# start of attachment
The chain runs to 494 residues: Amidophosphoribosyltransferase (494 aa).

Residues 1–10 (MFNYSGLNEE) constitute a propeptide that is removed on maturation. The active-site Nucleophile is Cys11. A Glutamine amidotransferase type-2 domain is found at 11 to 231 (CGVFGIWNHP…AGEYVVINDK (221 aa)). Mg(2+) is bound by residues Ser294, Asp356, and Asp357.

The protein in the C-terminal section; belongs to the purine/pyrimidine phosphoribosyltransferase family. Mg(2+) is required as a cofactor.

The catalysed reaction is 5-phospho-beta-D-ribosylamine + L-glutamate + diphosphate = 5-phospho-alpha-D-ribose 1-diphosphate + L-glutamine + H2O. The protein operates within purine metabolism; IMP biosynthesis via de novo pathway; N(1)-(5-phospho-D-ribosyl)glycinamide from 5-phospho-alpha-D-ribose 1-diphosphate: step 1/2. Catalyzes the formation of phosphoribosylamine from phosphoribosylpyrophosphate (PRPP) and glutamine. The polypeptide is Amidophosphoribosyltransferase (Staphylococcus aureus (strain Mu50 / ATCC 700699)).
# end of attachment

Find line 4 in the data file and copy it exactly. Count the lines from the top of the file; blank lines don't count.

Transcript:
The catalysed reaction is 5-phospho-beta-D-ribosylamine + L-glutamate + diphosphate = 5-phospho-alpha-D-ribose 1-diphosphate + L-glutamine + H2O. The protein operates within purine metabolism; IMP biosynthesis via de novo pathway; N(1)-(5-phospho-D-ribosyl)glycinamide from 5-phospho-alpha-D-ribose 1-diphosphate: step 1/2. Catalyzes the formation of phosphoribosylamine from phosphoribosylpyrophosphate (PRPP) and glutamine. The polypeptide is Amidophosphoribosyltransferase (Staphylococcus aureus (strain Mu50 / ATCC 700699)).